Anonymous said...

never heard of this glss until you mentioned it

they sound a right bunch of thugs looking at that link you posted

Scot Free (even if you kill someone) said...

I agree with the sentiments already expressed : this inquiry will be a whitewash in the true tradition of Scots Justice !

Anonymous said...

Hi Peter
Nice to see you giving coverage to all issues of injustice and not just about the Law Society.
Keep up the good work and full marks for pointing that out about the glss.You were probably right about them all along.

Anonymous said...

aye a whitewash it will be

Anonymous said...

Interesting take on the hep c scandal Peter.You seem to get good info so keep it up laddie !

Anonymous said...

read it in the Herald today and seems you are right again !

Anonymous said...

look at this case and see what you think.

No. 06-895
Opinion Delivered February 28, 2007
NO. CV 2004-963,
Appellant Bob Bomar filed a legal malpractice suit against Appellees Barry Jewell and
Keith Moser, of the law firm of Jewell, Moser, Fletcher & Holleman, P.A. After protracted
discovery, the circuit court granted summary judgment in favor of Appellees on the grounds
that Bomar’s claims were barred by the applicable statute of limitations and Bomar lacked
standing to bring the suit. Bomar brings the instant appeal, arguing that the circuit court
erred in granting summary judgment because (1) Appellees’ fraudulent concealment of their
wrongful acts tolled the statute of limitations; (2) Bomar had standing to pursue his claims;
(3) Appellees’ affirmative defenses should have been stricken on account of their assertion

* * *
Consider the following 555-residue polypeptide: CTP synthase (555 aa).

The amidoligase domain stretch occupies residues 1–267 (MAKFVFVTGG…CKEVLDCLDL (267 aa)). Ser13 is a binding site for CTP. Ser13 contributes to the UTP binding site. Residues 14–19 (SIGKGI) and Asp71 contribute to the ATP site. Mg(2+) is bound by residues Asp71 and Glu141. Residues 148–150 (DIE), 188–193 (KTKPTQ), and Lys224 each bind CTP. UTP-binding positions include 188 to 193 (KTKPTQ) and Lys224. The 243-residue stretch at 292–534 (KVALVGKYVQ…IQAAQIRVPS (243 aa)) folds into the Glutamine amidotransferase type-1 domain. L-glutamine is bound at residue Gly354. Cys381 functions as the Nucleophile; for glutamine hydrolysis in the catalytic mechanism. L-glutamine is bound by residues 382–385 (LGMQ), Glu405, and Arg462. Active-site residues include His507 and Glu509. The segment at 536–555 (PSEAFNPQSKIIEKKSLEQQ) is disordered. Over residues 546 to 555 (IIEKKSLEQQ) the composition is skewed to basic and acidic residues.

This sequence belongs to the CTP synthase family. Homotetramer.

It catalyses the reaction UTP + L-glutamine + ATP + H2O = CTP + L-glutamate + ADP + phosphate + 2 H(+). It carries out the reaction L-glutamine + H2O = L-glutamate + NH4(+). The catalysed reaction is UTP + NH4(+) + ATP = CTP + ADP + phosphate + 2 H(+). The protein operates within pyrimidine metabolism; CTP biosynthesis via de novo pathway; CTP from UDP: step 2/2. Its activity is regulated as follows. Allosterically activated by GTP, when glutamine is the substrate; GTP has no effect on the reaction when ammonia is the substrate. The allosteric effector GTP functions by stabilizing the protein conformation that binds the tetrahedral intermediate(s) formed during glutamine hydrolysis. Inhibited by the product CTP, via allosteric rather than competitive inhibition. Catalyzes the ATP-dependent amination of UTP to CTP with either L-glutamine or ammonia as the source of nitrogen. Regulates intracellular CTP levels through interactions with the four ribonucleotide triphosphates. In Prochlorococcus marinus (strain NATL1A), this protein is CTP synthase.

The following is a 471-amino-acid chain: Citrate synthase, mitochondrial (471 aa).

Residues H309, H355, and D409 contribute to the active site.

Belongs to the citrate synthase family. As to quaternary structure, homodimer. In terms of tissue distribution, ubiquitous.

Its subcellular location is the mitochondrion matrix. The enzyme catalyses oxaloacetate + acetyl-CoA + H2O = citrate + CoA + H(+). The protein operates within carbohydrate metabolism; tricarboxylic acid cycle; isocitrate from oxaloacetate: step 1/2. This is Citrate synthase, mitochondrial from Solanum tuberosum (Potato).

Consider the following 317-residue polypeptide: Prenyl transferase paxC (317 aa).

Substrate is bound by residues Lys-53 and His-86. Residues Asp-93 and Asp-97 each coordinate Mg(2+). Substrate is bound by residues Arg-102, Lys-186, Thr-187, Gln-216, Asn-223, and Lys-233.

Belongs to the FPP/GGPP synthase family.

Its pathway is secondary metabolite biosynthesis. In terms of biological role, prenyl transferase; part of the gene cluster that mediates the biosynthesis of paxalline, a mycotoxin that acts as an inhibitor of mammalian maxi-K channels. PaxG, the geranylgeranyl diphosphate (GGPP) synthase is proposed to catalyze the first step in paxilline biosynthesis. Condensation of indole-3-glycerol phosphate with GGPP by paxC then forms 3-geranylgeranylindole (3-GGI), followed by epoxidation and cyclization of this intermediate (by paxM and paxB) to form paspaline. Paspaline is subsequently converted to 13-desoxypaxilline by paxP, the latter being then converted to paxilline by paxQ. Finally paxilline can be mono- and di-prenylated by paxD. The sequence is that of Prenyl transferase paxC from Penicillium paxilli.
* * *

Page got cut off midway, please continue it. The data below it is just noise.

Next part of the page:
of the Fifth-Amendment privilege against self-incrimination; and (4) an adverse inference
should have been drawn against Appellees due to their assertion of the Fifth-Amendment
privilege. We affirm on the last two points, but we conclude that genuine issues of material
fact remain concerning Bomar’s standing and the tolling of the statute of limitations as a
result of fraudulent concealment. Thus, we reverse and remand on the standing and
fraudulent concealment issues.
In 1986, Bob Bomar and three other investors started Scanning Technologies
Incorporated (STI), a software company. Jewell eventually became legal counsel for both
STI and Bob Bomar. By 1993, STI was experiencing financial difficulties, and Bomar’s
fellow shareholders were seeking buyers for their shares. Jewell allegedly told Bomar that
his partner, Moser, had two interested clients, FBN Investments, Inc., (FBN) and EAB
Enterprises (EAB). FBN loaned STI an initial amount of $400,000 and took a security
interest in the company. EAB acquired 51% of STI’s stock, leaving Bomar as a minority
shareholder. Later, Bomar was elected both president and secretary of STI, and Jewell was
elected treasurer.
After the buy out, Jewell and Moser told Bomar that EAB and FBN wanted their law
firm to take over the management of STI’s accounting and financial records. Shortly
thereafter, Bomar was taken off the signature card for STI’s bank accounts. Also, at
Appellees’ behest, Bomar signed several documents on behalf of STI without receiving
copies and without having knowledge of the documents’ contents.
In 1997, STI and Boeing North American Services, Inc., (Boeing) were working
together on a contract with Coca Cola Enterprises in Charlotte, North Carolina. During that
time, Boeing became interested in licensing STI’s MLMS software. Boeing sent Ken Sweet
to Arkansas to initiate negotiations with STI. Sweet came prepared with business plans that
included several variations on two basic options: (1) Boeing would license the software and
royalties would be distributed periodically to STI and Bomar individually, or (2) Boeing
would completely buy out the software without making any royalty distributions.
Sweet met with Bomar and Jewell to discuss the possibility for a licensing agreement,
and he also met Moser, who played a small role in the negotiations as counsel for FBN and
EAB. In the negotiation meetings, Sweet viewed Bomar as the lead negotiator, but Jewell